I retired as executive vice president of public relations for AT&T in 2003. For the 32 years I was there, my dear mother knew I worked for “the phone company” but she could never seem to grasp just what I did, beyond a vague sense that I wasn’t connecting calls or installing phones.
More recently, the Public Relations Society of America (of which I have never been a member) launched a contest to “modernize” the definition of public relations. I’m not sure modernization – much less definition – by popular vote is wise, but I thought they would have to do better than the New York Times’ media columnist, David Carr, who characterized PR as so much “slop.”
The consensus of the 1,447 people who voted was that “Public relations is a strategic communication process that builds mutually beneficial relationships between organizations and their publics.” That's a definition in search of a dictionary -- what is a "strategic communication process," and who are these "publics" (plural)?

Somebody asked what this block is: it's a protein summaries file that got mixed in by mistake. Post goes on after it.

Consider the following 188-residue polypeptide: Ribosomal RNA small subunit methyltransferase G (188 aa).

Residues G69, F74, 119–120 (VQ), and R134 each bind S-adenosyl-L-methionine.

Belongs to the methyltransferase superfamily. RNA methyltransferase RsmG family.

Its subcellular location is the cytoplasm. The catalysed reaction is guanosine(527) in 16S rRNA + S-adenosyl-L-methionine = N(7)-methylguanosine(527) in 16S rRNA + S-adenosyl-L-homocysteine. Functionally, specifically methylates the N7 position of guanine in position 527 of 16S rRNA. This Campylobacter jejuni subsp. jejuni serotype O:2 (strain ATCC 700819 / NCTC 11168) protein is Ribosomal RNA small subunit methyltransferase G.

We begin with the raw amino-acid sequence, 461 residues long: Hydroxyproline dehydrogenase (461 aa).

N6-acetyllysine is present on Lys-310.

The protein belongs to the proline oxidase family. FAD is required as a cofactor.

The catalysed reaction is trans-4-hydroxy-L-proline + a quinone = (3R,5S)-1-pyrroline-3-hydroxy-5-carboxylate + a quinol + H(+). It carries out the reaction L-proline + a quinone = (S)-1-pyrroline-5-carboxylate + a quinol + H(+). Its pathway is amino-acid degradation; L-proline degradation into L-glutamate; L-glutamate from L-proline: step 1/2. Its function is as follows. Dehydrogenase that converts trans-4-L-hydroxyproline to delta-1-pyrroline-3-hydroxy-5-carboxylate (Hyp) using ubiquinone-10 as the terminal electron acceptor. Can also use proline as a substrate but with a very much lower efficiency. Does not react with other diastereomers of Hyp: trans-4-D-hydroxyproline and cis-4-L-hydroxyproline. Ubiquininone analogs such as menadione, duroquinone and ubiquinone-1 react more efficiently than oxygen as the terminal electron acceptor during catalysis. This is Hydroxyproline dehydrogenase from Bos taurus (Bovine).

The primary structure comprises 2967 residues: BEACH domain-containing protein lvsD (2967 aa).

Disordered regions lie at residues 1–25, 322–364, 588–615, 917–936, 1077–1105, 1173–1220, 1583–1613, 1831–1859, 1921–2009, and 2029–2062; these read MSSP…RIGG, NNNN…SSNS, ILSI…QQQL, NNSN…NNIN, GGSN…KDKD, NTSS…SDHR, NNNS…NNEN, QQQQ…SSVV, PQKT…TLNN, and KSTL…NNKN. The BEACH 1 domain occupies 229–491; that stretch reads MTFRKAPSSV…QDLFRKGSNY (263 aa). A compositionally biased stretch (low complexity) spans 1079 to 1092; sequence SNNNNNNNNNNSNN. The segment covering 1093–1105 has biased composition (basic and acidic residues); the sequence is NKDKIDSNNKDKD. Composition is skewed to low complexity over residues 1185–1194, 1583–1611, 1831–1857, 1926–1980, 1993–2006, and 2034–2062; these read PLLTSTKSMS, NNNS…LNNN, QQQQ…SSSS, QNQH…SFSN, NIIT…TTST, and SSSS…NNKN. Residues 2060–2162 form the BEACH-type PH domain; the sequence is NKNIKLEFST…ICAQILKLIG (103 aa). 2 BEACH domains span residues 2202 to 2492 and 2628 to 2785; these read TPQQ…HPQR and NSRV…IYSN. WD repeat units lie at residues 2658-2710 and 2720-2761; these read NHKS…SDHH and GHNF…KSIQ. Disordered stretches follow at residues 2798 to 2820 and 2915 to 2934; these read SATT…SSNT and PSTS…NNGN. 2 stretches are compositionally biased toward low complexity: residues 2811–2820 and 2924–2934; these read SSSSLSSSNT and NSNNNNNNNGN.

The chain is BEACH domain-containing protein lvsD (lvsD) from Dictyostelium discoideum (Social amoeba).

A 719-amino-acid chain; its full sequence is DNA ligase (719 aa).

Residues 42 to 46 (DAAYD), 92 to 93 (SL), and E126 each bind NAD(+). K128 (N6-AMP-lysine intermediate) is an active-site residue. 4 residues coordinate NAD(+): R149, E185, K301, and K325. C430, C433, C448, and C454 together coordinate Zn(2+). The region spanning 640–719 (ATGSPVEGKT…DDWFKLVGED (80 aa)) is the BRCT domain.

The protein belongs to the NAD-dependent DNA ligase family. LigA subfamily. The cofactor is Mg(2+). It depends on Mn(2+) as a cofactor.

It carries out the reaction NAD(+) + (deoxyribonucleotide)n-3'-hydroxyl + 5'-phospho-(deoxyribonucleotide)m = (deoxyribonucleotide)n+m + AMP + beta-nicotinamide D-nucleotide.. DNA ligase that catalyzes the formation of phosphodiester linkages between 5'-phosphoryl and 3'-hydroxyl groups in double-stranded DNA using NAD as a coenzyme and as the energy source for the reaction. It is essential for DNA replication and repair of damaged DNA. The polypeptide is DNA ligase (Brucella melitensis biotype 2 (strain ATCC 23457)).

Still, it’s a marginal improvement over the previous definition that “Public relations helps an organization and its publics adapt mutually to each other.” Adapt mutually?
I personally prefer the definition my old boss, Marilyn Laurie, came up with when she first got the job as AT&T's head of PR: "The purpose of PR,” she told us, “is to bring the policies and practices of an institution into harmony with the needs and expectations of the public."
There's a faint resonance of her definition in the PRSA's obeisance to "mutuality." But I think her take on PR's purpose is more straightforward and puts the emphasis in the right place -- on affecting what an institution does, rather than on what it says.
Of course, since that is seldom what PR people do anymore, it probably isn't a realistic goal for the members of the PRSA.